in the areas of sexual harassment and general ethics, including clear
complaint paths and accountability, taking care that these policies apply both
to permanent employees and to short-term visitors (e.g., students and visiting

2. Institutions should endorse and implement the Statement on Gender Equity in
Academic Science and Engineering signed by the presidents of MIT, Harvard,
Yale, Princeton, Penn, Michigan, Stanford, Berkeley, and Caltech in January
2001. The AAS should maintain a public list of institutions and organizations
that endorse this Statement. 

3. Members of the departments granting degrees in astronomy or employing
astronomers should work proactively with their institutions to establish
policies that allow all department members access to affordable health and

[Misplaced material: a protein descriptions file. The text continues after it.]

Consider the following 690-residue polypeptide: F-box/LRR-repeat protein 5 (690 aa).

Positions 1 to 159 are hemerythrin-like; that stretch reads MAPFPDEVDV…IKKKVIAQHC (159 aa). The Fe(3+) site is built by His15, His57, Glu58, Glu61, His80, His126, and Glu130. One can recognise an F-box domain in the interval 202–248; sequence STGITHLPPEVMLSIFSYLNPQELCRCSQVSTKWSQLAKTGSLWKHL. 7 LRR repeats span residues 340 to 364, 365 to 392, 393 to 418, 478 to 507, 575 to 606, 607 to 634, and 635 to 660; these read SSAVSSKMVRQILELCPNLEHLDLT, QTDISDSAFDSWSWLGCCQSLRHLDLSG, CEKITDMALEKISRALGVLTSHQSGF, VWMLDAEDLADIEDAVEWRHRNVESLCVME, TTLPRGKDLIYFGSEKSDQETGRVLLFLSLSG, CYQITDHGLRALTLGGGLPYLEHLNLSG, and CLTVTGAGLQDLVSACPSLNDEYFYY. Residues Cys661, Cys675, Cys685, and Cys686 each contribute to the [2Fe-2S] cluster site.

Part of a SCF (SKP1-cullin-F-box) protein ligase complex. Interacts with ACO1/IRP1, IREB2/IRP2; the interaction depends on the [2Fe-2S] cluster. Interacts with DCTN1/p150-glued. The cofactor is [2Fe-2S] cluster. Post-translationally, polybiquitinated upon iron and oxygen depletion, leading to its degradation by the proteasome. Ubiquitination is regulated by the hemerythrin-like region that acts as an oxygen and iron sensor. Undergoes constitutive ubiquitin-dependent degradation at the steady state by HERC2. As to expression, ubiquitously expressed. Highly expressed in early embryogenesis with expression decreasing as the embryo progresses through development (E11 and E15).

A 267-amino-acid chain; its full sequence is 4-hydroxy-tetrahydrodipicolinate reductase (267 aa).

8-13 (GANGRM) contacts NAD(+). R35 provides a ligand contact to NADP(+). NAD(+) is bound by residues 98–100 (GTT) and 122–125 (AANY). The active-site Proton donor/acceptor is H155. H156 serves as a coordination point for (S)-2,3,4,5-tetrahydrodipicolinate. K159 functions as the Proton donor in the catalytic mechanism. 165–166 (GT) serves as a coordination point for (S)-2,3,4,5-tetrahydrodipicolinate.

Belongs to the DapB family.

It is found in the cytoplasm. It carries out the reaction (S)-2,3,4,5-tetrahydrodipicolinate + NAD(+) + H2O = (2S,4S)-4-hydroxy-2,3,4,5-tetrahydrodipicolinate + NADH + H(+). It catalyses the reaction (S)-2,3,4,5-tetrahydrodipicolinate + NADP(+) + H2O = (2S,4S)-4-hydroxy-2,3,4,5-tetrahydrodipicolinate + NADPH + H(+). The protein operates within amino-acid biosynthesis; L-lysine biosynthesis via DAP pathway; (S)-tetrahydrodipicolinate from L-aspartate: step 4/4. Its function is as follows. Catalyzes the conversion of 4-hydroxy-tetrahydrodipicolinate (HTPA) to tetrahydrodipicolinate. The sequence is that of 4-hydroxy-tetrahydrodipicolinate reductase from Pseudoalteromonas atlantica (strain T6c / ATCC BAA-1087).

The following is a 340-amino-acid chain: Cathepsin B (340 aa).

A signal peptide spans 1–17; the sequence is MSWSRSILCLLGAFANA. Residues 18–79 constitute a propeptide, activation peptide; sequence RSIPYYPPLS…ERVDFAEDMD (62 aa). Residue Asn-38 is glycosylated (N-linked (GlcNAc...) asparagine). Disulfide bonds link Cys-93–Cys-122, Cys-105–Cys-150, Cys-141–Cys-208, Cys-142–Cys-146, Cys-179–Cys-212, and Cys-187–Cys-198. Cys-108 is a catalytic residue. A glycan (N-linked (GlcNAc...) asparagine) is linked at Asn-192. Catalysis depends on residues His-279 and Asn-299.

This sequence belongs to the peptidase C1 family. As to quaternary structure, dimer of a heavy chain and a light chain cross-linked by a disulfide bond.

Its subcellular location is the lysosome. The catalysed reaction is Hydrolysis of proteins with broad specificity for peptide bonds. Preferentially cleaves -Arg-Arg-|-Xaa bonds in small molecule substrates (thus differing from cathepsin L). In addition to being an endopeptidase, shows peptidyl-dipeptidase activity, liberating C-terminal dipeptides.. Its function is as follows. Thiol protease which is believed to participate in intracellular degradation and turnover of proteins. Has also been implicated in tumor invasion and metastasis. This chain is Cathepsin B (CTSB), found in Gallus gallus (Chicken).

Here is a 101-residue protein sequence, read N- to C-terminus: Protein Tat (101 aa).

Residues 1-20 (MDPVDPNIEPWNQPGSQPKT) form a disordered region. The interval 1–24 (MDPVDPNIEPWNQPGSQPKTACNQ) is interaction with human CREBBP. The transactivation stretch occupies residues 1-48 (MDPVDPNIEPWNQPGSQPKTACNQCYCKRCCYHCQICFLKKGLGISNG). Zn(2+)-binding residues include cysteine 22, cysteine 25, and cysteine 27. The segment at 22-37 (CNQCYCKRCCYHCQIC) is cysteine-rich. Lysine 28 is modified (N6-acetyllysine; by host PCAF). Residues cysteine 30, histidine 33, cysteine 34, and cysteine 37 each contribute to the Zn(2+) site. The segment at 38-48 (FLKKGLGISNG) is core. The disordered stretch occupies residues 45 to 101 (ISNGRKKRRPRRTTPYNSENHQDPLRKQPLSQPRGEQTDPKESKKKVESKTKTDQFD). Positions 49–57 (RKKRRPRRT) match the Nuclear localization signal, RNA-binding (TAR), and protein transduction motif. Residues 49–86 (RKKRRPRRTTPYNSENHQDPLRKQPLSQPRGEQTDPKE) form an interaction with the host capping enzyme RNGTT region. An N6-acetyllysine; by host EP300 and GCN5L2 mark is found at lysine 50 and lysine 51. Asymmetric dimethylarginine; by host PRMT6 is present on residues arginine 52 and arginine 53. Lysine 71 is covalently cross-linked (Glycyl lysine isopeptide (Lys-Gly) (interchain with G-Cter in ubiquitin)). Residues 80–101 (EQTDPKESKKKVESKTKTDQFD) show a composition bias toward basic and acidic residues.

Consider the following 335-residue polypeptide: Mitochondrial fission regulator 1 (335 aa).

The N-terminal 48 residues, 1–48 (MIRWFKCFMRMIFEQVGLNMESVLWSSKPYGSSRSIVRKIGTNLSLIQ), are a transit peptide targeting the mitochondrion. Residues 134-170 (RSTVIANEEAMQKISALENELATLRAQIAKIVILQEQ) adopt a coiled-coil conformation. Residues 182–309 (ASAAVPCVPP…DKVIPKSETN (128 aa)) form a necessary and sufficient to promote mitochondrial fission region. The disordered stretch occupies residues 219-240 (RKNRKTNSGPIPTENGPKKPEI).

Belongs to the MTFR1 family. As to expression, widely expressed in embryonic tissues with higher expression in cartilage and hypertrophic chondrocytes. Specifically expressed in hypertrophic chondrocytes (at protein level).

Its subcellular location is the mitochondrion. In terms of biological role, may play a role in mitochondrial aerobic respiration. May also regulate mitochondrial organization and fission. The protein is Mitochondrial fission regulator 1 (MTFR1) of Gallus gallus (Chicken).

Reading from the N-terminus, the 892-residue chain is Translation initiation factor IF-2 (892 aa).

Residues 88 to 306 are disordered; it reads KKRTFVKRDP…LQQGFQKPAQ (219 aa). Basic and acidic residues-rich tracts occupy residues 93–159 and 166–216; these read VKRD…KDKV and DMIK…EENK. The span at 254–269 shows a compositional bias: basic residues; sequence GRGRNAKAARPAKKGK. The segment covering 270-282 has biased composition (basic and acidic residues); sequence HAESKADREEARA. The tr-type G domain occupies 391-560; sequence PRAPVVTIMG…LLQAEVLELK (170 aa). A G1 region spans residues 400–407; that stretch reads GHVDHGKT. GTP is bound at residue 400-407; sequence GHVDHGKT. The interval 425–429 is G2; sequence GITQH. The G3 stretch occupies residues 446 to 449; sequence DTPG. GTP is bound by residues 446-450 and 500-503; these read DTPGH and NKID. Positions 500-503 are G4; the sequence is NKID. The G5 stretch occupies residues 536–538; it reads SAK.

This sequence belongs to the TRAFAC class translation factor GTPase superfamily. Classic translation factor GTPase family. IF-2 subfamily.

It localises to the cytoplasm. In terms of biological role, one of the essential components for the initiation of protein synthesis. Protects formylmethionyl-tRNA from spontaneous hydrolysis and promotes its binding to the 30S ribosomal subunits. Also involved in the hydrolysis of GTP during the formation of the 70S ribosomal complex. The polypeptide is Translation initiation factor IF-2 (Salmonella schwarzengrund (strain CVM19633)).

childcare. This access should not be reserved only for faculty, but be
extended to  graduate students, post docs, research and administrative staff
as well. 

4. All job applicants should be made aware of institutional policies and
benefits (e.g., health care, childcare, leave policies, spousal/partner hire
policies, spousal/partner job search assistance, and retirement) provided at
all levels. 

2. "Diminished By Discrimination We Scarcely See" by Meg Urry
From: Meg Urry meg.urryyale.edu

[This article by Meg appeared in the Washington Post on February 6, 2005
 - Eds.]

I came of age when discrimination was a thing of the past, or so I thought.
True, there were not many women in my college physics classes, but I figured
that was just a matter of time. And although we had all heard horror stories
about women being excluded because they were women, those predated the
feminist movement of the '60s and the anti-discrimination legislation of the
'70s. None of my peers or professors in the early '80s would ever have said
out loud, "Women can't do physics as well as men" even though some think it
and Harvard University President Larry Summers suggested as much last month.
 Still, I can remember a few uncomfortable moments. As a physics grad student